Akeem Haynes reflects on Rio



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Following a fourth place finish in the 100m at the 2012 Canadian Championships, Akeem Haynes was named to the Canadian Olympic team as part of the 4x100m squad. Frustratingly however, he did not actually compete at the London Games.

Fast forward four years, a very different scenario: Akeem Haynes, 24, stood on the start line, ready to lead off Canada’s 4×100 m men’s relay team in the 2016 Olympic finals. 37.64 seconds later the quartet featuring Akeem, Aaron Brown, Brendon Rodney and Andre De Grasse, safely got the baton over the line in a packed Olympic Stadium …

… Initially it was thought that Canada had placed fourth behind the United States (37.62).

However, while the American squad were doing their lap of honour, officials reviewing the race spotted an illegal baton exchange in the USA’s first changeover zone and the team were disqualified: Canada had won Bronze!

The appearance of the Canadian men’s relay team on the podium was the first since the 1996 Games in Atlanta, when the Canadian team featuring Robert Esmie, Glenroy Gilbert, Bruny Surin and Donovan Bailey won gold in 37.69 seconds beating the home favourites.

Following Akeem’s appearance on the podium, we were excited to catch up with him and find out more about his experiences…

Akeem, great to be talking to you. A massive congratulations from all of us on your success in Rio! How are you feeling Post-Games, now the dust has settled?

I’m a bit tired from everything going on but it’s always good to come away with a medal especially at the Olympic Games, it’s worth the tiredness.

Will you be taking a break now? If so – what’s on the agenda?

Yes I will take some time off to rest and visit my family.  I plan on visiting a few schools and doing something in the community and also finishing up my second book. [For those interested, Akeem’s first book; Love, Life & Legacy can be found here].

Going into the Olympics, what was your target?

The main target was to make the finals in both events, and then when once in the finals try and come away with a medal. Anything can happen once you’re in the final. Having said that, I also had to remind myself to enjoy it and take in the moment.

"Anything can happen once you're in the final"
“Anything can happen once you’re in the final”

What was it like securing the bronze alongside ALTIS team-mate, Andre De Grasse?

It was a good feeling to get a medal with all my teammates. We came together for that one reason: to come away with a medal, and we were fortunate enough to do that … Kind of redemption for the 2012 guys on that team.

How was the atmosphere in the stadium?

It was good for the most part. I’ve been in louder stadiums before, but the crowd was still pretty decent and they put on a good show.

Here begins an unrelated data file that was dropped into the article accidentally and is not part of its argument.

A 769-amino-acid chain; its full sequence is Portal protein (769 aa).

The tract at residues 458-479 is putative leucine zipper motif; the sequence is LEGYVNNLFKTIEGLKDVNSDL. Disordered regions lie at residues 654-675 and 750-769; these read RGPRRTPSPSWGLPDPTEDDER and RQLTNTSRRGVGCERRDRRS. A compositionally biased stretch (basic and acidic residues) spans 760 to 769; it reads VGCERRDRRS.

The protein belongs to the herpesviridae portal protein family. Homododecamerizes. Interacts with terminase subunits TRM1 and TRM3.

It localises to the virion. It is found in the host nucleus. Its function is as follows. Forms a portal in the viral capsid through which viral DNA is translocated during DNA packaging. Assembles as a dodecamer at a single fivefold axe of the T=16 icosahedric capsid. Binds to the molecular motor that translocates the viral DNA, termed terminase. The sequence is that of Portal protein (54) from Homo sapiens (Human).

Was the Olympic Village as you expected?

The village wasn’t as bad as people were claiming it to be, especially on the news. They had some issues but I thought for the most part they did a good job. Looking down from your room you got quite the scenic view.

Can you describe your last week of training prior to your first appearance on the track?

It was really more about rest than anything. With all the traveling back and forth overseas my body was taking some time to adjust, and that’s when rest became the most important thing. At that stage, the work has already been done. We just needed a re-boot before the games.

How has being parted of ALTIS helped you achieve?

ALTIS has given me a place to train, with the right support. That’s something I will always be grateful for. Our therapists and coaches work tirelessly day in and day out, and they deserve the most credit. Big respect to those guys.

Our therapists and coaches work tirelessly day in and day out, and they deserve the most credit. Big respect to those guys.
“Our therapists and coaches work tirelessly day in and day out, and they deserve the most credit. Big respect to those guys”

What do you attribute your overall success to?

My stubborn belief in what I can do. I might not be the most talented guy out there, but I believe in myself, what I can do, and what is possible.

What’s next on the horizon for you?

I’m going to take some time to rest myself, mentally, physically and emotionally. I’ll enjoy not going to training for a little bit, and will be eating some home cooked Jamaican food. I will then re-group with my support team to plan where we will go from there.

Akeem Haynes is on Twitter – you can follow him here.


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